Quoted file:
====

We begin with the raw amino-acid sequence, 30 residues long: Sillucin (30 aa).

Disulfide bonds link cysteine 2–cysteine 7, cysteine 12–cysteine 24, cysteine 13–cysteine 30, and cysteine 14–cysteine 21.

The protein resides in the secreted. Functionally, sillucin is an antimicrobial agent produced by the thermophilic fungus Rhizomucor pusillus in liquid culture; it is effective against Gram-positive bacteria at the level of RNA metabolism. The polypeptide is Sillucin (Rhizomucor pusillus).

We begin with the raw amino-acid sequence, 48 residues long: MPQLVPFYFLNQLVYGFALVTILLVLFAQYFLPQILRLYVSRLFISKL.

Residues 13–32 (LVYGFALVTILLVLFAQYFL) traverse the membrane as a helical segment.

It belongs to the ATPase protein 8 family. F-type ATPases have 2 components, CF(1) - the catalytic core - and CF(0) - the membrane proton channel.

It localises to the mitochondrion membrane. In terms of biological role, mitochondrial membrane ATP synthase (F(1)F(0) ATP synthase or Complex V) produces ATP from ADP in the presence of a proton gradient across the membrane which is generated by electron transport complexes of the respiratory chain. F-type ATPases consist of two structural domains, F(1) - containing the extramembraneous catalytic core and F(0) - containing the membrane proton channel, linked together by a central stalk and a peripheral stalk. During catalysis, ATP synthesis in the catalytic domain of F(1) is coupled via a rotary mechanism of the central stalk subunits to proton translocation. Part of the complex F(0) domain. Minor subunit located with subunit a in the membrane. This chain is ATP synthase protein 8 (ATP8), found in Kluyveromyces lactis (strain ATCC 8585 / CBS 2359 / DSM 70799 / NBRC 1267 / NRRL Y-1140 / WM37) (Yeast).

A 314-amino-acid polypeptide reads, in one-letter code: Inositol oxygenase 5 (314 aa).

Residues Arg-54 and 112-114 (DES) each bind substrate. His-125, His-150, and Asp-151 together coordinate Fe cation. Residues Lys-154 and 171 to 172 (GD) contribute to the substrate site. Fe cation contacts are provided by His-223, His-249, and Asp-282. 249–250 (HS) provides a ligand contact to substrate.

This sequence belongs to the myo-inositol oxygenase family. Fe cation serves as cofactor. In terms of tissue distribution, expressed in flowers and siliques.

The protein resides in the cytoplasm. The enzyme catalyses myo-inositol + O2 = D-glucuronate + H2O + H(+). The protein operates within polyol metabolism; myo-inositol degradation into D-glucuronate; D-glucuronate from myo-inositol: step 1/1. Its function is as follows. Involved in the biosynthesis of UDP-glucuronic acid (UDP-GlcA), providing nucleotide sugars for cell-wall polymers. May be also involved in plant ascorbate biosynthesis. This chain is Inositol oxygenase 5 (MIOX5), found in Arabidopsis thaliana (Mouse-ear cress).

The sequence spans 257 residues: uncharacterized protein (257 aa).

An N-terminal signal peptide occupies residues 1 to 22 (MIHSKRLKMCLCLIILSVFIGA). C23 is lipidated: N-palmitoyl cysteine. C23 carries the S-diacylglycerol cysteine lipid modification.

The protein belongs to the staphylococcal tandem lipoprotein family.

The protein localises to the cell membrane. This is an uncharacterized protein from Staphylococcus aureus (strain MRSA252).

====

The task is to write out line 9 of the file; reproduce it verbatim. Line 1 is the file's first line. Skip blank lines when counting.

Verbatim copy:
Residues Arg-54 and 112-114 (DES) each bind substrate. His-125, His-150, and Asp-151 together coordinate Fe cation. Residues Lys-154 and 171 to 172 (GD) contribute to the substrate site. Fe cation contacts are provided by His-223, His-249, and Asp-282. 249–250 (HS) provides a ligand contact to substrate.